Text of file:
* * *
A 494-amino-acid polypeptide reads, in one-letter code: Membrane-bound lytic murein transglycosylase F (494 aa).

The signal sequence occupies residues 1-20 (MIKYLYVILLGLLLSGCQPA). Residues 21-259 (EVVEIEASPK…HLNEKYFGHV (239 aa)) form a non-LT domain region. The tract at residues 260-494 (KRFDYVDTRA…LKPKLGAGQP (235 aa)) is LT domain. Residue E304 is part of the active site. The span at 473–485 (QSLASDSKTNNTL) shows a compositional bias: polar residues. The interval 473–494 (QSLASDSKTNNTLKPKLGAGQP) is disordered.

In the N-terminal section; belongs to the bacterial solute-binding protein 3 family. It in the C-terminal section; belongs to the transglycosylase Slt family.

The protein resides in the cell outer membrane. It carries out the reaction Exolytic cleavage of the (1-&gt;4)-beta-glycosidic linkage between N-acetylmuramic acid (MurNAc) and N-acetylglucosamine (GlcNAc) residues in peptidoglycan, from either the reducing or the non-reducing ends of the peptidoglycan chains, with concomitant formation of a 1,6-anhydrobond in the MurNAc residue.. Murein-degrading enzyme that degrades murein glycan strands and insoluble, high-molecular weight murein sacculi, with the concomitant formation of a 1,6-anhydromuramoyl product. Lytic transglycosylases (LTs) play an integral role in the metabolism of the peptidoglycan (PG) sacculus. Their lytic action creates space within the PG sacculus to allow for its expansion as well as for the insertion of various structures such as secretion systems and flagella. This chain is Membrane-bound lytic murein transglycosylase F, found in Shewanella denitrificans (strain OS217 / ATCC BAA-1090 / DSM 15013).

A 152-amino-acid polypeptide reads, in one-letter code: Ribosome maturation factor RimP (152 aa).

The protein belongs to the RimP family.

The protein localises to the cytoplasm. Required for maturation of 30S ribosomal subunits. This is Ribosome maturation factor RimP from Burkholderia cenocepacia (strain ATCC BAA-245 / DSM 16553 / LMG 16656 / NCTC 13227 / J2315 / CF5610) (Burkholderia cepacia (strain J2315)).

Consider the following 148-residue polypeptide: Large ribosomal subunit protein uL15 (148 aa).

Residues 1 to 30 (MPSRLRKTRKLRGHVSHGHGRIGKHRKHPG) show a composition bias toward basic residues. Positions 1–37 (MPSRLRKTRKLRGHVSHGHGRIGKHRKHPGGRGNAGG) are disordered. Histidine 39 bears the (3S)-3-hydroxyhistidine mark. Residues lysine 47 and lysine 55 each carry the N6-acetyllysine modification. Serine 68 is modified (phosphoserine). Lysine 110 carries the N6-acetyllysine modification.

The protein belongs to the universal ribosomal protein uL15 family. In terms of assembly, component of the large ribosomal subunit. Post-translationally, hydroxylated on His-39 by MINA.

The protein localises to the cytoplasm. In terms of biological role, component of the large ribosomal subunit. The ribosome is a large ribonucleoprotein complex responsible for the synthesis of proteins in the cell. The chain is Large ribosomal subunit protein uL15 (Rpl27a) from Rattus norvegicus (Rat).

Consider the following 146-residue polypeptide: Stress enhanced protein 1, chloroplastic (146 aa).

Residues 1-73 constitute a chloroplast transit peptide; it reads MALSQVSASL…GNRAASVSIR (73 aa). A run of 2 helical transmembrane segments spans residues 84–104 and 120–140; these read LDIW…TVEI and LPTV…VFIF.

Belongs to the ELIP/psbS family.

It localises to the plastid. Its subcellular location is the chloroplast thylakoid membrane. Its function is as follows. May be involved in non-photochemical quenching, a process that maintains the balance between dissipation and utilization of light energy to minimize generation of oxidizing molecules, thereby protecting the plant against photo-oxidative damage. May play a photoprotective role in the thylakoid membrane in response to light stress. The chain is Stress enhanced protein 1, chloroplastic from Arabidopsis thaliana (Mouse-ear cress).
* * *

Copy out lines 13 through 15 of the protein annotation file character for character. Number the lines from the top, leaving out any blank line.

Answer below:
Residues 1-73 constitute a chloroplast transit peptide; it reads MALSQVSASL…GNRAASVSIR (73 aa). A run of 2 helical transmembrane segments spans residues 84–104 and 120–140; these read LDIW…TVEI and LPTV…VFIF.

Belongs to the ELIP/psbS family.

It localises to the plastid. Its subcellular location is the chloroplast thylakoid membrane. Its function is as follows. May be involved in non-photochemical quenching, a process that maintains the balance between dissipation and utilization of light energy to minimize generation of oxidizing molecules, thereby protecting the plant against photo-oxidative damage. May play a photoprotective role in the thylakoid membrane in response to light stress. The chain is Stress enhanced protein 1, chloroplastic from Arabidopsis thaliana (Mouse-ear cress).